The “Trans-Siberian Italy” railway is one of the most beautiful in the world! It has a stretch that is more than 1,000 m high and crosses the forests of the Majella National Park, in addition to the famous Abruzzo plateaus, which during the warmer seasons offer us a splendid panorama, with a lively and almost poetic green. During the colder seasons, white dominates majestically by the long white expanses of snow blown in by the icy winds of Siberia. The line dates back to 1879, and was activated in two phases: the first in 1892 and the second in 1897. The line’s path is sinuous and has incredible slopes: from 328 m of Sulmona up to 1,268 m from Rivisondoli-Pescocostanzo station ; then it descends to 793 m from Castel di Sangro, and then climbs again to 923 m to S. Pietro Avellana; finally, it descends 631 m to Carpinone. Learn more about Molise here!
Heavily damaged during World War II, the line was only fully reactivated in 1960, but soon the number of passengers began to drop, as the journey is long. Between 2010 and 2011, the service was suspended and, in 2014, it returned to operation to receive tourists. The stations that are part of the line are: Sulmona, Sulmona Introdacqua, Pettorano Sul Gizzio, Campo di Giove Majella, Palena, Rivisondoli Pescocostanzo, Roccarazo, Alfadena Scontrone, Castel di Sangrio, S. Pietro Avellana, Carovilli, Pescolanciano, Sessano and Carpinone.
4) LA FERROVIA DI MONFERRATO (PIEDMONT)
With its beautiful 45 km along two historic trails, which link Langhe to Monferrato, the line is called Castagnole delle Lanze-Asti-Mortara and was included in the 1865 railway extension plan, being inaugurated in 1870. For being far away of strategic objectives during the world wars, it suffered no damage, but in the 1970s it was sometimes interdicted by numerous landslides that occurred in the area. The problem was definitively resolved in 1988 with the construction of a reinforced concrete viaduct. Due to few tourists, in 2012 the line was suspended, but it returned in full force in 2018. The stations that make up the route are: Asti, Isola D’Asti, Motta di Costigliole, Castagnole delle Lanze, Costigiliole d’Asti, S. Stefano Belbo, Canelli, Calmandrana and Nizza Monferrato. Learn all about Piedmont here!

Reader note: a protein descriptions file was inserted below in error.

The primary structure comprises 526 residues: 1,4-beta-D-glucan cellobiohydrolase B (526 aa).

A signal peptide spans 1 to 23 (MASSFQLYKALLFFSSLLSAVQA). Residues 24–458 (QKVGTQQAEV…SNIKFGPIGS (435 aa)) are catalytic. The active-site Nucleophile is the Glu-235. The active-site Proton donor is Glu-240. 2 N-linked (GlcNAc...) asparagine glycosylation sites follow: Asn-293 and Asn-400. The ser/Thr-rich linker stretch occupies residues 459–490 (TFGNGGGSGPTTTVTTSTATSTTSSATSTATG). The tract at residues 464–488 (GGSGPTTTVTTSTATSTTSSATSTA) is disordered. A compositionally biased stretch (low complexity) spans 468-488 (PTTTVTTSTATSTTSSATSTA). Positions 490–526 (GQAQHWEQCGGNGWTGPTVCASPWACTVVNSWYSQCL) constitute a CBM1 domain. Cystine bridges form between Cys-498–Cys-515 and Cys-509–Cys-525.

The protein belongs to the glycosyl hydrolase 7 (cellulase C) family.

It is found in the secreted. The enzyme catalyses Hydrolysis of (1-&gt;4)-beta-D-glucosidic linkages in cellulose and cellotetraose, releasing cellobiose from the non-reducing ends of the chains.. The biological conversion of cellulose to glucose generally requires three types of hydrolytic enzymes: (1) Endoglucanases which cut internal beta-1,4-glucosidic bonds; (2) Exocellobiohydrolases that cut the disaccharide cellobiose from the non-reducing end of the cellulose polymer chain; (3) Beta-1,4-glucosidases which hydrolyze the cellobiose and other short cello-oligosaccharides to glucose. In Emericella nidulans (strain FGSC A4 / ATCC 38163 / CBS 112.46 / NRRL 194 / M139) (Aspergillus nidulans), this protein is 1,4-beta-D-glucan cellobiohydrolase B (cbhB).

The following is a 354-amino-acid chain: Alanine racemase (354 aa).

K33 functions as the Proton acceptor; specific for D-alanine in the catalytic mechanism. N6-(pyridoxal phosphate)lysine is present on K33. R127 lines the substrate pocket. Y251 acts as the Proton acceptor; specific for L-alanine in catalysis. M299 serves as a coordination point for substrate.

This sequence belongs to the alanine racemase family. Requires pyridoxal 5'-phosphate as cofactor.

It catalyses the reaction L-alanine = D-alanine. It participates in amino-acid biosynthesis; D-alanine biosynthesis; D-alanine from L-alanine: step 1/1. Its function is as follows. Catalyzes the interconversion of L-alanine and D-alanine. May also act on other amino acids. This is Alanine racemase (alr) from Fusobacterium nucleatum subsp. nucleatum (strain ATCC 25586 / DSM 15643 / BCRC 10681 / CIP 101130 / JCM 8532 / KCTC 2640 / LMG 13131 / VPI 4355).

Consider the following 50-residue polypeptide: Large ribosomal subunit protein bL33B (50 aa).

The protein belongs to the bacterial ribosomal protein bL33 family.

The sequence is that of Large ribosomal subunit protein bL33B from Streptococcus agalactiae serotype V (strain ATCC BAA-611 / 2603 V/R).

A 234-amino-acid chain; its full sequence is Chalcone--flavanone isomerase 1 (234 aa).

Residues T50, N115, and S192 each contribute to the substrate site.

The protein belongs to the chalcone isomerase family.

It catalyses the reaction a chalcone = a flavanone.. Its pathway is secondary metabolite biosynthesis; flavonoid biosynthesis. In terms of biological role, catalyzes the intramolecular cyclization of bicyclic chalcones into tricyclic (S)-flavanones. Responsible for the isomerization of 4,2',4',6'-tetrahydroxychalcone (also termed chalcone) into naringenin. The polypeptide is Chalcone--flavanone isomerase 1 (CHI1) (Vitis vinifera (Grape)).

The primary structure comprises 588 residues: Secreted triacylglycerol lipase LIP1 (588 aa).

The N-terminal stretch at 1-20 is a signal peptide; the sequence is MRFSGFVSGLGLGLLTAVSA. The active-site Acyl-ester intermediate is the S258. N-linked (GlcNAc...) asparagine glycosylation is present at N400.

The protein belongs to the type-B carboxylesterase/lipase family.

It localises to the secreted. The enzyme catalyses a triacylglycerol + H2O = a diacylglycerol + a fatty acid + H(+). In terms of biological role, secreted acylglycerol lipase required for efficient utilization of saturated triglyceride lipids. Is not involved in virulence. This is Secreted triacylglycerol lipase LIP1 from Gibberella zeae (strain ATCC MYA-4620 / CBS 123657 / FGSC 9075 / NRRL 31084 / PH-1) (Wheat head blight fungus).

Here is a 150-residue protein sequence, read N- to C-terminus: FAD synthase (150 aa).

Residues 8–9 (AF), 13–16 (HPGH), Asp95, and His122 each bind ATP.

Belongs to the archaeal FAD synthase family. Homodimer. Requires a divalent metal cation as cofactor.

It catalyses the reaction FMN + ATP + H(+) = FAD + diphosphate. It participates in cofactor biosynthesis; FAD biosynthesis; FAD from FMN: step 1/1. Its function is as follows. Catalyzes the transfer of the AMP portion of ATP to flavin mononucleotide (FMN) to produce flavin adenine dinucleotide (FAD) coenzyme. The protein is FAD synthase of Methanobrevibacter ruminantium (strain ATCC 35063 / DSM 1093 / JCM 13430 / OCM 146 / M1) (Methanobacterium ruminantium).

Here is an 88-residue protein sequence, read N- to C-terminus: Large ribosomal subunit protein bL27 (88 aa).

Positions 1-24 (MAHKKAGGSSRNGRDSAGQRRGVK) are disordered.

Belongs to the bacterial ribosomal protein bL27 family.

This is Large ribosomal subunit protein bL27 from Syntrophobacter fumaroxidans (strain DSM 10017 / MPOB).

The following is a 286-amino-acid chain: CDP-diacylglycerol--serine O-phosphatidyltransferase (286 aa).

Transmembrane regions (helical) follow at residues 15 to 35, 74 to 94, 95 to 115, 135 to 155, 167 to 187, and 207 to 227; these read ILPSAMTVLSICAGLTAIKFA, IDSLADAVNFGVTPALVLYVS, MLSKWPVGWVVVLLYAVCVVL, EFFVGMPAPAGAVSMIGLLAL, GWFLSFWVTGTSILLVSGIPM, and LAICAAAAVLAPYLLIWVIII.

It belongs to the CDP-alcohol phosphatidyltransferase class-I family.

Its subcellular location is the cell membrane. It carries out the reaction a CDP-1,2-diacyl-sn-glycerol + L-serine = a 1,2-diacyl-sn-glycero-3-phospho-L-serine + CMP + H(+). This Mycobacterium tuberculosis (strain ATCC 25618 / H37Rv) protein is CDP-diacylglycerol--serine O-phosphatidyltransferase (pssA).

5) LA FERROVIA DEI TEMPLI (SICILY)
A real time travel! The Temple Railroad is the best way to get to the Valley of the Temples in Agrigento, Sicily. The line is 10.1 km long and connects the Agrigento Bassa station to the Porto Empedocle Succursale station. In 1933, the urban section that connects the Agrigento Bassa station with the new Agrigento Centrale station through the San Gerlando tunnel was inaugurated. In 2001, an experimental service for urban passengers was activated on the route, only on weekends, with a stop at Tempio Vulcano. The line was definitively reopened in 2014 and currently operates only tourist services. The stations on this line are: Agrigento Bassa, Tempio Vulcano, Porto Empedocle Centrale, Porto Empedocle Succursale.
Some common questions:
Can I get off at stations?
Yes! Some of them even have excellent enogastronomic options for tourists, but pay attention to arrival and departure times, OK? Be at the station at least 20 minutes before boarding. Enogastronomy tips in Italy!
Are the values the same for all lines?
No! It will depend on the chosen stretch. Also read our special post about the Venice-Simplon Orient Express train!
Can I board at any station along the way?
Yes! And you only pay for the covered stretch.
Do I need to buy tickets in advance?
Yes! Some segments carry out the trip with the sale of tickets only online; we advise, especially if you are traveling in high season, to buy all tickets in advance and be at the station at least 20 minutes before boarding!
- For reservations, detailed itinerary checking, routes, timetables and maps, I invite you to visit the official website of the project mentioned in this post: Binari Senza Tempo.
- I emphasize that not all lines work all year round, so check the availability of routes.
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What are the best train rides in Italy? For train lovers, Italy offers a wide range of tours with historic trains, charming and with incredible itineraries, and in all regions. Just organize your itinerary well and dedicate a day to your favorite route! It’s a different, interesting tour that will bring you delicious memories!